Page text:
- "Unordinary People is an exhibition celebrating the self-expression, resilience and creative vitality of young people throughout the generations. The exhibit will feature an eclectic selection of rare and exclusive cultural photography, archive video footage and excerpts from essays that will highlight the history, lifestyles, fashions, hairstyles, music and subcultures of British youth culture from the 1960s to the present day."
This is a controversial posting from me. I have been thinking of the huge unemployment numbers among college-age youth in America and in Europe. Some of the problems I know these first-hand growing up in an area where the Agra-businesses and connected agricultural factories moved to Europe and elsewhere as early as the 1960s, such as J.I. Case and Farmall leaving the area to John Deere alone, which has also cut back American-made tractors, combiners, harvesters, etc. Great Britain in my lifetime lost its thriving clothing manufacturing businesses to places like India, China, and small countries. The lack of work marks the professional levels as well, when there are less children, less teachers are needed.
Here, in Ireland, a nursing shortage is obvious from where I sit in Dublin. Pages and pages of interesting yet demanding jobs for nursing professionals, with good salaries attached, go begging. A young person would do well to go into this field, as the nursing shortage may be found in other countries as well.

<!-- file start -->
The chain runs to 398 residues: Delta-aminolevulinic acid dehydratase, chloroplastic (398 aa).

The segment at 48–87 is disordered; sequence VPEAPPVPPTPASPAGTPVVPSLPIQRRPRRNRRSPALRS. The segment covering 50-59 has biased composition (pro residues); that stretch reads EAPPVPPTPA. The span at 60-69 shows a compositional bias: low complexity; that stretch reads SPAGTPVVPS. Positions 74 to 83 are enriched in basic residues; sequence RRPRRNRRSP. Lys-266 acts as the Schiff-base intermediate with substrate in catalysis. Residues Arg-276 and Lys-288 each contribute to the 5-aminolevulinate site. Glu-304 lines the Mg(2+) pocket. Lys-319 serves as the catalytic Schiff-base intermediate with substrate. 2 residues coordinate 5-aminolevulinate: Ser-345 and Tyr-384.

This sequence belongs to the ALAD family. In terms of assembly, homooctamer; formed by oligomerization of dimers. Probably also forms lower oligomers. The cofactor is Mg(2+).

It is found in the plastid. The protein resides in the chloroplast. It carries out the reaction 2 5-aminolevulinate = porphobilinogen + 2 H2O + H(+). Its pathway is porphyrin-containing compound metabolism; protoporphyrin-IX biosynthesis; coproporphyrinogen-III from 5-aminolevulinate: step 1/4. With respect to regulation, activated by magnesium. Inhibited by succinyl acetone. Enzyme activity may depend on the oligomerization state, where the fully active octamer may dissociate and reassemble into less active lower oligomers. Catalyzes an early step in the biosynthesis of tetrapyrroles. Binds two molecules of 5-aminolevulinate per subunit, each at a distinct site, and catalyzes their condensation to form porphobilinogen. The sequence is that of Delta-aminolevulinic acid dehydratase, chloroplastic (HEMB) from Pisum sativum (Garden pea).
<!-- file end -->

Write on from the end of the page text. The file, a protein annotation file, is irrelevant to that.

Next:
Shortages in some professions and lack of opportunities in others can lead to unemployment. But, here are the real reasons in my experience teaching youth people in college for years.
One, the work ethic is dead. Many youth do not want to work the long hours necessary in some professions, even teaching, where we all take our work home, be it papers to correct or lesson plans to create.
Two, some youth refuse to do simple jobs, such as gardening, or cleaning, or ironing. This again is part of the loss of the work ethic. We all did such jobs during the holidays or even after college, if necessary, until we were settled in a profession. Manual labor is good and upright.
Three, socialism has destroyed initiative, especially in Europe. If a young person can get a housing allowance and a food allowance and so much spending money per week, why work? This is a huge disaster in Western Civilization, creating an underclass that knows how to use the system without working.